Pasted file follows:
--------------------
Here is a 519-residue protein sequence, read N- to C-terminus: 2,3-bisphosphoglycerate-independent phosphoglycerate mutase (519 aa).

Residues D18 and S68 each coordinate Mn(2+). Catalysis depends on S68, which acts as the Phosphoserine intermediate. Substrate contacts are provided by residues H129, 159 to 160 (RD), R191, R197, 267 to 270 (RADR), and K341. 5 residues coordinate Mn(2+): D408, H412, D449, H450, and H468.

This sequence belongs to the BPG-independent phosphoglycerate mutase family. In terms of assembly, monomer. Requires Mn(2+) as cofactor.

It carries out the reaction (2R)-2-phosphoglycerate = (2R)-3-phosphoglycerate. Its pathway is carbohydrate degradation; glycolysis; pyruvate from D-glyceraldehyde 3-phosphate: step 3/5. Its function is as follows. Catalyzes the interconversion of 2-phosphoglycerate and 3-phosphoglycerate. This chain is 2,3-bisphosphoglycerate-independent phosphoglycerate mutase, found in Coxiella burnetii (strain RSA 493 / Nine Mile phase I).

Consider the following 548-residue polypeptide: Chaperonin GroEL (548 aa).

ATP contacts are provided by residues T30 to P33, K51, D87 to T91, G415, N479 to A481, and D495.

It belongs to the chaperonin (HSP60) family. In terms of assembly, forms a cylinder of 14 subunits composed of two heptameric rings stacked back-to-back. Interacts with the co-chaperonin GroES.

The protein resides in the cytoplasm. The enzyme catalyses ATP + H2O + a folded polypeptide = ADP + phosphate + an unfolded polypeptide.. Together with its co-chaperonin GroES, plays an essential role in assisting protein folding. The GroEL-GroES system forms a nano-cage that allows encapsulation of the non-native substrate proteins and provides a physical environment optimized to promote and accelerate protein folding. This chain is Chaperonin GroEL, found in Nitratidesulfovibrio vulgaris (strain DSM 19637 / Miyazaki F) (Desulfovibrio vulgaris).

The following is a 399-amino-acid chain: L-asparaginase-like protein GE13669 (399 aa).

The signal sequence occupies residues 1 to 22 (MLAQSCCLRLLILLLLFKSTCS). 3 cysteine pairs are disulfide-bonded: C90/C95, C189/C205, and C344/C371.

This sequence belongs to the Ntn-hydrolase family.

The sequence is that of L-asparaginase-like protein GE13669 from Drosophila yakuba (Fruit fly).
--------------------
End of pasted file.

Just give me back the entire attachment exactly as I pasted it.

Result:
Here is a 519-residue protein sequence, read N- to C-terminus: 2,3-bisphosphoglycerate-independent phosphoglycerate mutase (519 aa).

Residues D18 and S68 each coordinate Mn(2+). Catalysis depends on S68, which acts as the Phosphoserine intermediate. Substrate contacts are provided by residues H129, 159 to 160 (RD), R191, R197, 267 to 270 (RADR), and K341. 5 residues coordinate Mn(2+): D408, H412, D449, H450, and H468.

This sequence belongs to the BPG-independent phosphoglycerate mutase family. In terms of assembly, monomer. Requires Mn(2+) as cofactor.

It carries out the reaction (2R)-2-phosphoglycerate = (2R)-3-phosphoglycerate. Its pathway is carbohydrate degradation; glycolysis; pyruvate from D-glyceraldehyde 3-phosphate: step 3/5. Its function is as follows. Catalyzes the interconversion of 2-phosphoglycerate and 3-phosphoglycerate. This chain is 2,3-bisphosphoglycerate-independent phosphoglycerate mutase, found in Coxiella burnetii (strain RSA 493 / Nine Mile phase I).

Consider the following 548-residue polypeptide: Chaperonin GroEL (548 aa).

ATP contacts are provided by residues T30 to P33, K51, D87 to T91, G415, N479 to A481, and D495.

It belongs to the chaperonin (HSP60) family. In terms of assembly, forms a cylinder of 14 subunits composed of two heptameric rings stacked back-to-back. Interacts with the co-chaperonin GroES.

The protein resides in the cytoplasm. The enzyme catalyses ATP + H2O + a folded polypeptide = ADP + phosphate + an unfolded polypeptide.. Together with its co-chaperonin GroES, plays an essential role in assisting protein folding. The GroEL-GroES system forms a nano-cage that allows encapsulation of the non-native substrate proteins and provides a physical environment optimized to promote and accelerate protein folding. This chain is Chaperonin GroEL, found in Nitratidesulfovibrio vulgaris (strain DSM 19637 / Miyazaki F) (Desulfovibrio vulgaris).

The following is a 399-amino-acid chain: L-asparaginase-like protein GE13669 (399 aa).

The signal sequence occupies residues 1 to 22 (MLAQSCCLRLLILLLLFKSTCS). 3 cysteine pairs are disulfide-bonded: C90/C95, C189/C205, and C344/C371.

This sequence belongs to the Ntn-hydrolase family.

The sequence is that of L-asparaginase-like protein GE13669 from Drosophila yakuba (Fruit fly).